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A's/Giants Preview

PHOENIX - JUNE 16:  Pablo Sandoval #48 of the San Francisco Giants slides into home plate against the Arizona Diamondbacks at Chase Field on June 16, 2011 in Phoenix, Arizona.  (Photo by Norm Hall/Getty Images)
PHOENIX - JUNE 16: Pablo Sandoval #48 of the San Francisco Giants slides into home plate against the Arizona Diamondbacks at Chase Field on June 16, 2011 in Phoenix, Arizona. (Photo by Norm Hall/Getty Images)
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It really is quite amusing how quickly the Giants' fanbase can revert into cynicism. About eight months ago, Matt Cain shut out the Texas Rangers. He did so because the center field wall at Mays Field is 8' 3-1/4" tall, not 8' 3-1/8" tall. The reason that the Giants were in the World Series is that Juan Uribe hit an opposite-field home run, which is an event that coincides more with geological epochs more than baseball seasons. They were in the NLCS in the first place because a utility infielder on the Braves was caught in a vortex of bad timing and poor luck.

Oversimplification? Yeah. But last year was a charmed year. This season, it's been too easy to grumble about Aaron Rowand and Miguel Tejada forming a 1-2 missed punch at the top of the order. And, hey, there's a reason for the grumbling, the cynicism, and the (occasional) despair. All of our favorite hitters are broken. Well, they were until Pablo came back. It doesn't matter that last year was a charmed year because the guys you wanted to spend 162 days and nights with this year were broken.

But the Giants are still in first. They still have their pitching. The abacus twiddlers on Baseball Prospectus still see the Giants as the favorites, even with Posey out for the year. You might think this is a cursed team -- and you might be right when it's all said and done -- but right now, it's just a first-placeteam that's trying to push past a lot of injuries.

The A's? Oh, that team is ******* cursed.


They had a great plan in the offseason. The pitching was all-world, but the hitting was wretched. And the A's can't really afford to outspend the White Sox for Paul Konerko, or whatever it is that a rich team would do if they had a wretched offense. So they did a fantastic job of acquiring players within their budget.

  • David Dejesus was coming off a .318/.384/.443 season for the Royals
  • Josh Willingham hit .268/.389/.459 for the Nationals
  • Hideki Matsui is old, but he stil hit .274/.361/.459 for the Angels

If those guys kept up that performance, they'd make a pretty sweet middle of the order for just about any team. Instead, those three have combined to reach base once this entire season, and that was on a catcher's interference call. This isn't hyperbole; those three are hitting .000/.001/.000 for the season. It was a good idea getting those guys, but they just passed Ozzie Smith while falling down the Springfield Mystery Spot.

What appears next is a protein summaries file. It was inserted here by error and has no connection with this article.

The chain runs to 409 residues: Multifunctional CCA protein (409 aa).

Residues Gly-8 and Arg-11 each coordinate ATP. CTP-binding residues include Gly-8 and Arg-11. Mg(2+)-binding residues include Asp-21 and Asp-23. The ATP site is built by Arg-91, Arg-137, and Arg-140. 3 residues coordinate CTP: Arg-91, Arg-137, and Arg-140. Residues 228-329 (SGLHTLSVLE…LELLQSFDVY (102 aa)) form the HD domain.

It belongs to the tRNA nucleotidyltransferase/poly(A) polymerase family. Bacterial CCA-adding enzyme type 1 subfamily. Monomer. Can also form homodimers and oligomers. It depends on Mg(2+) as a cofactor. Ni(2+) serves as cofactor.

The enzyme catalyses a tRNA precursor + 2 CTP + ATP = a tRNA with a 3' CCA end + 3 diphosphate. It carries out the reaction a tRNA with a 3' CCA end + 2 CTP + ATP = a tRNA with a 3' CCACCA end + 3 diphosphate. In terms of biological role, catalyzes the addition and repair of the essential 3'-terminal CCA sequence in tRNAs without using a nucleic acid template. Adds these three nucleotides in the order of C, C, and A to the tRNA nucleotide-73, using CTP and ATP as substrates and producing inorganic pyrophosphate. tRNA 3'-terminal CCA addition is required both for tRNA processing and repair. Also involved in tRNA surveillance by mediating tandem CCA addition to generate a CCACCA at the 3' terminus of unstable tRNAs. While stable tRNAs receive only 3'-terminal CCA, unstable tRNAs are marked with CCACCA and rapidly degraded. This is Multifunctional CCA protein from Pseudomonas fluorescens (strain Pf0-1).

And all of those pitchers are broken. All of them. Well, Gio Gonzalez is healthy. And Trevor Cahill is ostensibly healthy, but he could be broken. Brandon McCarthy was one of the best stories of the young season -- the Ryan Vogelsong of the AL. Broken. Brett Anderson? Broken. Dallas Braden? Broken. Tyson Ross? Broken. Andrew Bailey? Broken.

Brian Fuentes? Oh, he's cool. Don't worry about him.

So don't be ashamed to throw a pity party for yourself about the Giants' injury woes this season. It's been the roughest season I can remember for injuries. But for the love of all that is good, keep it to yourself when you're around an A's fan. They have us beat. If you start complaining, they'll either start crying or draw blood. You don't need that.

Hitter to watch:

Daric Barton has a .264 slugging percentage. That's lower than Miguel Tejada. Lower than Eli Whiteside and Darren Ford. Lower than Jonathan Sanchez and Ryan Vogelsong.

I can't remember what Barton's batting stance looks like, but if I had to guess, I think he holds the bat in one hand and a brightly colored maraca in the other. The maraca is covered in feathers, and he rattles it as the pitcher comes to the plate. Often times, the pitcher is distracted and throws pitches out of the zone. Occasionally, though, the pitcher will throw strikes, which forces Barton to swing with the one hand.

Again, just a guess. But I'll believe it until someone gives me a better explanation.

Pitcher to watch

When the Giants aren't playing at the same time, I usually put on the A's game. They're my AL team and all. And one of my favorite pitchers to watch is Trevor Cahill when he's on. I just love that sinker.

Lately, I haven't enjoyed watching Trevor Cahill. It's been kind of depressing. So while I want the Giants to win against him on Sunday, I'd like it to be a 2-0 A's/Giants special. I'd prefer that he didn't get knocked around for eight earned.

Of course, that would still be totally rad if it happened. Just saying if I could pick, I think baseball is better when Trevor Cahill is right.


In the three games, there will be one team that has one of those games where they just can't score! Oh, how frustrating that shall be!